Fourth COVID-19 vaccine dose only a matter of time, Health Ministry DG says

Prof. Ash speculates Israelis may have to take additional booster shots from time to time as vaccine protection wanes, says country may have to reintroduce health curbs; PM downplays rising cases, rules out new restrictions over winter

Adir Yanko , Attila Somfalvi|
Health Ministry Director-General Prof. Nachman Ash said on Sunday that Israelis will have to get a fourth dose of the COVID-19 vaccine sometime in the future as antibody levels lapse.
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  • "It's probably a matter of time, and the question is how long. If [vaccine portection] lasts for a year, we'd be delighted... In any case, it probably will not last many years, even the booster shot, and we will have to keep getting vaccinated from time to time. I hope it will be a year or more," Prof. Ash told a press briefing.
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    תור למתחם חיסון וחיסון לקורונה
    תור למתחם חיסון וחיסון לקורונה
    Israelis queueing at the entrance to a COVID-19 vaccination hub in Tel Aviv
    (Photo: Reuters, Moti Kimchi)
    The ministry reported Saturday evening that Israel's coronavirus R-value — which indicates how many people on average does a single virus carrier infect — has topped 1 for the first time in months.
    The virus' reproduction number, or R-value, has reached 1.02, indicating that the pandemic may be making a comeback in Israel after weeks of steady decline.
    Prof. Ash further said that the country may have to reintroduce some of the health measures that were recently lifted against the backdrop of the alarming resurgence of coronavirus cases. However, he noted that there was no reason to panic.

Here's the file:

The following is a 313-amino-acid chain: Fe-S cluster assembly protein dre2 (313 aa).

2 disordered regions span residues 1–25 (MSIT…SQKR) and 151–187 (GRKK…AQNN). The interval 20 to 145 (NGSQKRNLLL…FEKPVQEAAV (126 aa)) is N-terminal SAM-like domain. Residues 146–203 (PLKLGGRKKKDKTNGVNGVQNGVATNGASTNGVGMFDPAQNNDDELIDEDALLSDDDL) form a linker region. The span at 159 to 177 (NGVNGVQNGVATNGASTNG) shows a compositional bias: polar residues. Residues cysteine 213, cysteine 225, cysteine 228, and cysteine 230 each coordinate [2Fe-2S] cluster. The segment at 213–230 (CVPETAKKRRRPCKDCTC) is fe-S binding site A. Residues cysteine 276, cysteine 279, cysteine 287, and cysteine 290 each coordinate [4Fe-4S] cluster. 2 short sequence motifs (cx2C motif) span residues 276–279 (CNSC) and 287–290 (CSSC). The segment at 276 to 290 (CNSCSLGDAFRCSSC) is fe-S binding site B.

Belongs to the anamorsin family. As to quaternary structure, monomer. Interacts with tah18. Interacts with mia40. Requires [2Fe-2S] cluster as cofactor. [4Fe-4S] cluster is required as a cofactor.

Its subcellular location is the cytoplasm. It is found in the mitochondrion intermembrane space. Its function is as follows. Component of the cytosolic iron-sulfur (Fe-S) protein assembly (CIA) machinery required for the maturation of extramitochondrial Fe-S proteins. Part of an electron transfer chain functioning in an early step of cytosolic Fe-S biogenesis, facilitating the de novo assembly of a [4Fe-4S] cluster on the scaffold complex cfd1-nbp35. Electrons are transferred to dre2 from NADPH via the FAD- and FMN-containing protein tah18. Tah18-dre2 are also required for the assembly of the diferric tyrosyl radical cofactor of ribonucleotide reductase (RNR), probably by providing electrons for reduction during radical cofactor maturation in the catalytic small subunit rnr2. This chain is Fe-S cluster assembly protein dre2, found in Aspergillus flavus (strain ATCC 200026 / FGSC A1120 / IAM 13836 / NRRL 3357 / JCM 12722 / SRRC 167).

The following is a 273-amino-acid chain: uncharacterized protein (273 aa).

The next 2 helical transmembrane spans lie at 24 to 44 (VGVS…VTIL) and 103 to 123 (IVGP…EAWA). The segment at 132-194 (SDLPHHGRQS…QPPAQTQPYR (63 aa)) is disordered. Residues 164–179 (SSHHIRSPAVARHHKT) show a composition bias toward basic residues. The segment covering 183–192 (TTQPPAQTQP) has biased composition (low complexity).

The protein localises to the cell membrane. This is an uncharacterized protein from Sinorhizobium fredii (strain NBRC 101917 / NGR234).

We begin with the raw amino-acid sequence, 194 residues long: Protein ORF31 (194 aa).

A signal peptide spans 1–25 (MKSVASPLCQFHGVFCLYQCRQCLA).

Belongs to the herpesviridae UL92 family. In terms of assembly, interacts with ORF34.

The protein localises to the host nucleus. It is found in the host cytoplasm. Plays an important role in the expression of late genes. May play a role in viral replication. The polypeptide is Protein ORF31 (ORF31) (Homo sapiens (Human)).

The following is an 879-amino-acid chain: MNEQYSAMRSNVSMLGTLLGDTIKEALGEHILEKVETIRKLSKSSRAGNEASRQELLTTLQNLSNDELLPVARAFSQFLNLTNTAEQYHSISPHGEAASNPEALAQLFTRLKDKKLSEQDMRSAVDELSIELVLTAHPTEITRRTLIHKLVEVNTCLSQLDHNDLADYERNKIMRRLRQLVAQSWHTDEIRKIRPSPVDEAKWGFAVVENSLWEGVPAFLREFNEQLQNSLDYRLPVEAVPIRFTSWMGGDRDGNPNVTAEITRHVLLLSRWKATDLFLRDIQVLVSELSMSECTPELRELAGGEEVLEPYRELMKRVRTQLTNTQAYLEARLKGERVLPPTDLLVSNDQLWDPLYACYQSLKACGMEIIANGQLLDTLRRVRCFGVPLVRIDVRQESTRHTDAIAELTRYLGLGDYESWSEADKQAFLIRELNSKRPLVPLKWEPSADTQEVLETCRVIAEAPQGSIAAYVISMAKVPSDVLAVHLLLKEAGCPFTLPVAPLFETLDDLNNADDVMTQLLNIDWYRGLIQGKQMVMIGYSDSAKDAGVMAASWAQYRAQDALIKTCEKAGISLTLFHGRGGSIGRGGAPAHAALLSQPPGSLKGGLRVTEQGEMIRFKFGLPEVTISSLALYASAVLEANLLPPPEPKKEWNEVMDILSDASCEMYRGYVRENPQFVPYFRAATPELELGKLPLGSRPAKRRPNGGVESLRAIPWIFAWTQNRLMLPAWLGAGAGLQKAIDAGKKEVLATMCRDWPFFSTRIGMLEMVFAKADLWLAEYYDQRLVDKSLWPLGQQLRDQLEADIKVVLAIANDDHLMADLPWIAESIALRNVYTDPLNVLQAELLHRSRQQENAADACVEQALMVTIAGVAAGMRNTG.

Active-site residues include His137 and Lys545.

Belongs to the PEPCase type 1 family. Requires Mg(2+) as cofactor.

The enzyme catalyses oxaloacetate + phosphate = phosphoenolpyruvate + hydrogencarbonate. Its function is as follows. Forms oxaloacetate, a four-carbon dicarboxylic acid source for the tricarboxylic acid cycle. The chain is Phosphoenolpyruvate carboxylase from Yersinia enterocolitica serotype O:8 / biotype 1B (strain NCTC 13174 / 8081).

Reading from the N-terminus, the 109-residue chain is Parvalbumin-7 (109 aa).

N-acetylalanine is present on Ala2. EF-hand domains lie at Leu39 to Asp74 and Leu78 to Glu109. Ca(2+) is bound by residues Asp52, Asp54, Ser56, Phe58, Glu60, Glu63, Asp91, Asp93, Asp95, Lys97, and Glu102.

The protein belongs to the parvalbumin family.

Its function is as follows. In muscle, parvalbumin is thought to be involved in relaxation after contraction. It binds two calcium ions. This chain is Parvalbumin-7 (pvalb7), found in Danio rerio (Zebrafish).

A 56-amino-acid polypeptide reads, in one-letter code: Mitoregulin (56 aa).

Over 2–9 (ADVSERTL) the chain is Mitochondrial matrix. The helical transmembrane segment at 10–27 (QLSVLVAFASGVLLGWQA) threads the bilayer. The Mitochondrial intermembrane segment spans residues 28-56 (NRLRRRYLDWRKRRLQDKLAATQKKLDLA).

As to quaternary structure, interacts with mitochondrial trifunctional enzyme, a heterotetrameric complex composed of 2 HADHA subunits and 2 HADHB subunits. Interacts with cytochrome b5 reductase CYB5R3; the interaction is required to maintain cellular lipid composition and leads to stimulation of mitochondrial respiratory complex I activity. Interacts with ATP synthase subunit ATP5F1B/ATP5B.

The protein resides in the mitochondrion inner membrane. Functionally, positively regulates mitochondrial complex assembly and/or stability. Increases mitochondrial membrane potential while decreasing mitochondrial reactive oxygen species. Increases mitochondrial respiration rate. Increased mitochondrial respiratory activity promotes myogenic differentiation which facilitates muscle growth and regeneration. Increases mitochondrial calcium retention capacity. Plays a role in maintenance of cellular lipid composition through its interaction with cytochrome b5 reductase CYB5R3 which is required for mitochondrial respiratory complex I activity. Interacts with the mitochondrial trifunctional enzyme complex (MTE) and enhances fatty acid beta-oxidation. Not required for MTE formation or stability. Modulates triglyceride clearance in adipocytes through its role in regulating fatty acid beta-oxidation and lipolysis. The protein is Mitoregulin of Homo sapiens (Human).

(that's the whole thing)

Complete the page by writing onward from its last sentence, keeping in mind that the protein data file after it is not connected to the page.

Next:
Prime Minister Naftali Bennett said on Sunday that his government did intend to reimpose any health restrictions over the winter despite signs of rising coronavirus morbidity.
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    פרופ' חזי לוי ופרופ' נחמן אש בטקס חילופי מנכ"ל משרד הבריאות
    פרופ' חזי לוי ופרופ' נחמן אש בטקס חילופי מנכ"ל משרד הבריאות
    Health Ministry Director-General Prof. Nachman Ash
    (Photo: Amit Shabi)
    According to Bennett, most new cases are reported among children who are not yet eligible to get vaccinated against the pathogen, which indicates "Israel may be facing a 'mini-wave' centered around on children."
    He also called on almost a million eligible Israelis who have yet to receive their booster shot to do so.
    The premier also said that Israel was working to procure COVID-19 treatments, such as Merck's and Pfizer's anti-viral pills, but noted he preferred preventing the disease rather than treating it.
    Israel became the first country in the world to offer its citizens a third COVID-19 dose, or booster shot, back in August after it experienced a record coronavirus outbreak despite boasting one the world's highest vaccination rates at the time.
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